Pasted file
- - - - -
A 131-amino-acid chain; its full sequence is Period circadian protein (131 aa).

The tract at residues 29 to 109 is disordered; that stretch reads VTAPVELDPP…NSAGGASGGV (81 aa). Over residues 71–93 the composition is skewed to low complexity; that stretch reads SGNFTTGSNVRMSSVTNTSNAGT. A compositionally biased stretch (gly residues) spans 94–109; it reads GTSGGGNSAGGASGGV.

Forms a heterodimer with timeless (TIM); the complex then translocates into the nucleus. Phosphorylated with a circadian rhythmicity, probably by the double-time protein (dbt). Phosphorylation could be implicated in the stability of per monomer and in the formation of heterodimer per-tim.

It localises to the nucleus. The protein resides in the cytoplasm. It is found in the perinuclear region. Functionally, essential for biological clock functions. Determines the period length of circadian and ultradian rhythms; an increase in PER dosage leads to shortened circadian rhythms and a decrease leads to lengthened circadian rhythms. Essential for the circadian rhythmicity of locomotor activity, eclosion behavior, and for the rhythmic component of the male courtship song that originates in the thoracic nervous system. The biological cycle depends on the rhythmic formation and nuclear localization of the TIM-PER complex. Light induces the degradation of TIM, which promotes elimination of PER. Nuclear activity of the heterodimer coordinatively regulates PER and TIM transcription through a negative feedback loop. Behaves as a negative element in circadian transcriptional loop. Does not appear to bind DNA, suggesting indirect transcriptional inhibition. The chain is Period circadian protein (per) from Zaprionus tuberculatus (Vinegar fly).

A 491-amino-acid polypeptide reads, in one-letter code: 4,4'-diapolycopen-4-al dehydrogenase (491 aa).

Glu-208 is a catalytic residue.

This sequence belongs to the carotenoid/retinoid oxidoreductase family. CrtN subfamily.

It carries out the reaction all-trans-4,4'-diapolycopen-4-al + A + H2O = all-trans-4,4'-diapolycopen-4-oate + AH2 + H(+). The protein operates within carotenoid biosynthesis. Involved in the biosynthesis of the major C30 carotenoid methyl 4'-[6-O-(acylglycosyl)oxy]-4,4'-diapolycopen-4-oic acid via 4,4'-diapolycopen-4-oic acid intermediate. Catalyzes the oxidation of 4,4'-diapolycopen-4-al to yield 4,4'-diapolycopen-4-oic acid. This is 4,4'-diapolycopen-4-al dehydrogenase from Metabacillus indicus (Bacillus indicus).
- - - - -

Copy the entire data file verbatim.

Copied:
A 131-amino-acid chain; its full sequence is Period circadian protein (131 aa).

The tract at residues 29 to 109 is disordered; that stretch reads VTAPVELDPP…NSAGGASGGV (81 aa). Over residues 71–93 the composition is skewed to low complexity; that stretch reads SGNFTTGSNVRMSSVTNTSNAGT. A compositionally biased stretch (gly residues) spans 94–109; it reads GTSGGGNSAGGASGGV.

Forms a heterodimer with timeless (TIM); the complex then translocates into the nucleus. Phosphorylated with a circadian rhythmicity, probably by the double-time protein (dbt). Phosphorylation could be implicated in the stability of per monomer and in the formation of heterodimer per-tim.

It localises to the nucleus. The protein resides in the cytoplasm. It is found in the perinuclear region. Functionally, essential for biological clock functions. Determines the period length of circadian and ultradian rhythms; an increase in PER dosage leads to shortened circadian rhythms and a decrease leads to lengthened circadian rhythms. Essential for the circadian rhythmicity of locomotor activity, eclosion behavior, and for the rhythmic component of the male courtship song that originates in the thoracic nervous system. The biological cycle depends on the rhythmic formation and nuclear localization of the TIM-PER complex. Light induces the degradation of TIM, which promotes elimination of PER. Nuclear activity of the heterodimer coordinatively regulates PER and TIM transcription through a negative feedback loop. Behaves as a negative element in circadian transcriptional loop. Does not appear to bind DNA, suggesting indirect transcriptional inhibition. The chain is Period circadian protein (per) from Zaprionus tuberculatus (Vinegar fly).

A 491-amino-acid polypeptide reads, in one-letter code: 4,4'-diapolycopen-4-al dehydrogenase (491 aa).

Glu-208 is a catalytic residue.

This sequence belongs to the carotenoid/retinoid oxidoreductase family. CrtN subfamily.

It carries out the reaction all-trans-4,4'-diapolycopen-4-al + A + H2O = all-trans-4,4'-diapolycopen-4-oate + AH2 + H(+). The protein operates within carotenoid biosynthesis. Involved in the biosynthesis of the major C30 carotenoid methyl 4'-[6-O-(acylglycosyl)oxy]-4,4'-diapolycopen-4-oic acid via 4,4'-diapolycopen-4-oic acid intermediate. Catalyzes the oxidation of 4,4'-diapolycopen-4-al to yield 4,4'-diapolycopen-4-oic acid. This is 4,4'-diapolycopen-4-al dehydrogenase from Metabacillus indicus (Bacillus indicus).